Dell Medical School students show support for Black Lives Matter movement

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Dell Medical School students displayed their support for #BlackLivesMatter by posting this photo on Facebook.
Photo Credit: Courtesy of Whitney Williams

Within two weeks of its first session, students at the Dell Medical School displayed their support for #BlackLivesMatter through open discussions among students and faculty about the importance of diversity and having good physician-to-patient relationships regardless of the patient’s race.

More than 30 students posed for a photo shared on their individual Facebook accounts showing their support for the movement in hopes of showing people outside of the school what the students hope to accomplish with their studies.

Brooke Wagen, one of the students in the photo, said she wanted to display her support for this movement not only to raise awareness of the racial inequality in America, but to show the inequality that patients who don’t have access to necessary healthcare face. Wagen also said the support shown by the students was not a “one-shot, one-photo moment,” but a topic that should continue to be discussed and one she holds close to herself.

“The things that I am passionate about in terms of health disparities and advocacy for Austin are entrenched in [a] racial divide that has made different neighborhoods in Austin have less access and preventive health, and that’s something that I’ve cared about before and it’s something that I’ll continue to care for,” Wagen said. “I hope that all of the things that I learn continue to be shaped by the convictions that I have about service and I feel compelled to keep that at the front of my mind.”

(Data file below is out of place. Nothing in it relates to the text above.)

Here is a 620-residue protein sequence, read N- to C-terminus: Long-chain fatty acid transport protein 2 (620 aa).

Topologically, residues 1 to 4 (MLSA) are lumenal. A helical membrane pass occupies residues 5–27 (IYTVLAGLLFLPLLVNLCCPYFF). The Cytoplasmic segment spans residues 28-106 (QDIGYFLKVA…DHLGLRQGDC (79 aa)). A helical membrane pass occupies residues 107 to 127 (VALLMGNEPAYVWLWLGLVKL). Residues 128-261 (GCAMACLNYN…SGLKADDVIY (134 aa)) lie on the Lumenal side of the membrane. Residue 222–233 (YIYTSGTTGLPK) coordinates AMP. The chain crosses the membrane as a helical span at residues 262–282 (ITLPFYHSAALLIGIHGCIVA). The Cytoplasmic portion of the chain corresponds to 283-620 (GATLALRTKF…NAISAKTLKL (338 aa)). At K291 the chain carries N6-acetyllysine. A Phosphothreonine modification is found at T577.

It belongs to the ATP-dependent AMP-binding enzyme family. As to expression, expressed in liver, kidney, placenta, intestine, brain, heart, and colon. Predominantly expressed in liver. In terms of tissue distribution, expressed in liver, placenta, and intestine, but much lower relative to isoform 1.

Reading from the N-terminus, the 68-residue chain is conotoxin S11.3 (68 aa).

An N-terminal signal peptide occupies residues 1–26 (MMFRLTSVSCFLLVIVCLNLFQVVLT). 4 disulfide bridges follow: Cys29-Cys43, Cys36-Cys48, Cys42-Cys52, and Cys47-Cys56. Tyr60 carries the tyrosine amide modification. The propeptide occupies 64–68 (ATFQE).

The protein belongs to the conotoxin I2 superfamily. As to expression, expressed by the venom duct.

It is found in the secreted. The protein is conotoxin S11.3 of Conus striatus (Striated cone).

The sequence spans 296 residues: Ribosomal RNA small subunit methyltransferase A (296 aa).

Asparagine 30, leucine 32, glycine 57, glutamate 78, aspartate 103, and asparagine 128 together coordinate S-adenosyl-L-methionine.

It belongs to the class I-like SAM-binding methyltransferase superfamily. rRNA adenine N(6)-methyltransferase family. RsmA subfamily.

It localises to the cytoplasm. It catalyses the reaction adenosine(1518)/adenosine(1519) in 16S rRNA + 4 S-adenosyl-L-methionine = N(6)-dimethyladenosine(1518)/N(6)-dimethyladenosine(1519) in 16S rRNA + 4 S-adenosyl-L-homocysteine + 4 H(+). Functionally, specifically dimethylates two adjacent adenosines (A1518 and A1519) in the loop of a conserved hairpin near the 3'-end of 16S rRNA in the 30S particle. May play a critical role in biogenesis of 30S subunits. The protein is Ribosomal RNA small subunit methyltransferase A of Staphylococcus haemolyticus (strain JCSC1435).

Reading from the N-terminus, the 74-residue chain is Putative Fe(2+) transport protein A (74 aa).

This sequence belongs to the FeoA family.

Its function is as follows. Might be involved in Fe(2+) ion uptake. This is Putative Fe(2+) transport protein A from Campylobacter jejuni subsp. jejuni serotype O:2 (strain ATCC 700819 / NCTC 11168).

Whitney Williams, also a student in the photo, said one way to show continuous support for equality is to have an ongoing discussion inside and outside the classrooms and Dell Medical School helps students do just that.

“I think Dell Medical School in particular has the meat in its curriculum and the students as well who are open to talking about these vulnerable sort of issues,” Williams said. “It’s important to me that every individual student of our first class feels that they can talk about issues of race … how that relates to their development into a physician.”

To provide the students with a chance to express their thoughts on the issues that exist in society and in America, an open discussion was held at the Dell Medical School Health Learning Building on July 19 for Dell Medical School students. The discussion was coordinated by the assistant dean for diversity Rene Salazar, and will continue every few months as part of the Diversity Dialogue Series.

“It’s important for us to be able to come together to have conversations and really be able to share our perspectives and our thoughts and our reactions,” Salazar said. “If we don’t create that opportunity, if we don’t create that space for the conversation, then we miss out on learning and growing and becoming more aware of these issues.”

Salazar said the first discussion enabled students to know how others felt about what has been happening in the U.S. and make them feel comfortable enough to share their concerns.

“It was a wonderful discussion because students were able to share experiences and perspectives and I think we were able to learn a lot about each other,” Salazar said. “We actually are going to continue to do this on a regular basis just to give us a chance to connect and have these conversations outside of the classrooms.”